TITLE: A Symphony of Miracles Chapter 3 Darkness or Light? (Revised) 5/21/14
By Richard McCaw
SEND A PRIVATE COMMENT
SEND ARTICLE TO A FRIEND
A Symphony of Miracles
Darkness or Light?
On March 2, 1960 Elvis Presley returned from his tour of army duty in Germany, to continue as a pioneer rock-and-roll icon amidst the increasing rebellion of teen culture. The light of former days was dimming and the kingdom of darkness was advancing against the kingdom of light.
In many homes young men lacked fathers who modeled faithfulness and unconditional love to their wives and children. Many young women also lacked godly women as role models who respected their husbands and genuinely cared for their children. Young people therefore hardly had adults as mentors of righteousness. Their fathers were busy in the marketplace, their mothers in the workplace were competing for recognition, so that the home was left without authority figures and its strongest caregivers, both striving for the material things they considered necessary to achieve for the American dream.
Why was this? A great flood of women had begun demanding their rights. In fact in 1968, feminists protested at the Miss America contest in Atlantic City, arguing that the pageant was sexist. Within a few decades feminist trends were changing relationships between the genders. Females in the workplace had become increasingly dissatisfied with wages that were lower than their male counterparts. At the same time 80 percent of wives were using birth control. Women like Oprah Winfrey became leaders in television production, Secretary of State Madeleine Albright in diplomacy, and Justices Sandra Day O'Connor and Ruth Bader Ginsburg in the Supreme Court
The darkness that was inching its way across American society was affecting not only adults but also our youth. The generation gap between young people and their parents was beginning to widen as perceptions differed over law and order. Today you can enter many homes and find a radio pounding out some hit song, and television on most of the time, while many of our children grow increasingly out of control.
Our young people have grown tired of empty religion that does not challenge them but abandons them to its external rituals. They will not sit week after week before a litany of scriptures they have been listening to from Sunday School days. Something more must challenge their sensitive spirits! Questions being addressed from the pulpit are not ones they are asking. They want answers for foundational truths: Is there a God? Did Jesus really rise from the dead? Do demons exist? Is the Bible true? How can I relate to my parents, siblings, and the opposite sex?
As a result they take the popular road that offers ease and comfort.
Ask most college students, “What are you looking for most in life?”
So they may answer, “Adults by their examples have taught us that money and sex are the most important things in life. I just want to do what I want, when I want, and how I want!” Some may smile impudently and add, “And I don’t want anyone telling me what to do!”
So they listen to the latest hit songs, and many hang out with rebellious youth, whose mouths are filled with swearing and bitterness, grown out of society’s abandonment of parenthood, or the stress of carrying the responsibility of adulthood before they are mature enough to do so. Their dress and flaunting sexuality says it all.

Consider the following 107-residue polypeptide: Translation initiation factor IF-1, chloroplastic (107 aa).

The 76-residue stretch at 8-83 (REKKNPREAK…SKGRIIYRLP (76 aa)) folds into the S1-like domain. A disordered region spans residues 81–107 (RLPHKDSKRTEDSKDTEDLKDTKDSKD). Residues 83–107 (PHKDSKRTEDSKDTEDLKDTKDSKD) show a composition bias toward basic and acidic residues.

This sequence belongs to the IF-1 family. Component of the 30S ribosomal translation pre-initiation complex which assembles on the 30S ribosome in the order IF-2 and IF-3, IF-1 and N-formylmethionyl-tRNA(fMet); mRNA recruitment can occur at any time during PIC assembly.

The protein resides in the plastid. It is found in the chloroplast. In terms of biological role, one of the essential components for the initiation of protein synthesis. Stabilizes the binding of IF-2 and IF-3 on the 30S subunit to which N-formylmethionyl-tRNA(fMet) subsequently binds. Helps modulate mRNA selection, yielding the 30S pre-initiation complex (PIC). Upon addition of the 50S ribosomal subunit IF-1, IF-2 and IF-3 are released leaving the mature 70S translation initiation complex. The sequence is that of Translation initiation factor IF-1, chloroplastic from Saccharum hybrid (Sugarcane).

Since the late 1960’s rock music and popular songs by Lennon, Dylan, Morrison, Springsteen and Townsend have dominated the charts and radio airwaves have had a profound influence on society everywhere. The coffin songs of the early 1960’s were narrative ballads performed in a pseudo-operatic style of crooning, portrayed as representing the Dark Age of popular music
Teenage rebellion involved drug and alcohol abuse, vandalism, theft and other delinquency. Others abandoned societal norms adopting the Goth culture a minority culture, fascinated with death, dark music, depression that emotionally expresses their rebellion.
But in the midst of all of that darkness one young man found light as in a dark corner, an alternative culture that changed his life and brought him into the brightness of the love of Christ.
He says, “I. started smoking at 7 years old, alcohol at 8, pornography at 8-9, pot at 11 and was a pill freak by 12. I wanted so much for my dad to love and show me his attention. But my Dad abused me, and I was bullied at school. At 15 I was addicted to pot and alcohol. Later, when I married 5 times and had 6 children, I abused my wives either verbally, physically or sexually.
“One day when I had no money I went to the church that met downstairs and two ladies showed me love. The first gave me $5.00 and invited us inside. When I entered the church, another lady got up and asked my wife and I to come to the front of the church so she could pray for us. Then they took up a collection for us and gave us $30. When she prayed for me, I was delivered from drug addiction, alcoholism, my extreme temper and the pain in my heart and I fell in love with Jesus. At home I fell on my knees and started praying for God to teach me. Through much Bible study and prayer God sent others to help me. However I found that the Lord wanted to teach me Himself so that I could depend on him alone. Today I am a minister of the Gospel.”
We are living in difficult days. Men love darkness and themselves rather than light, and they love pleasures more than God. But Jesus points the way out of darkness. The choice then must be presented to the countless teenagers and everyone else lost in our society, “Choose THIS DAY, whom you will serve.” For those crying out for deliverance, we must carry the message of hope. “I am the light of the world,” He says. “He who follows Me shall not walk in darkness, but have the light of life.”
The opinions expressed by authors may not necessarily reflect the opinion of FaithWriters.com.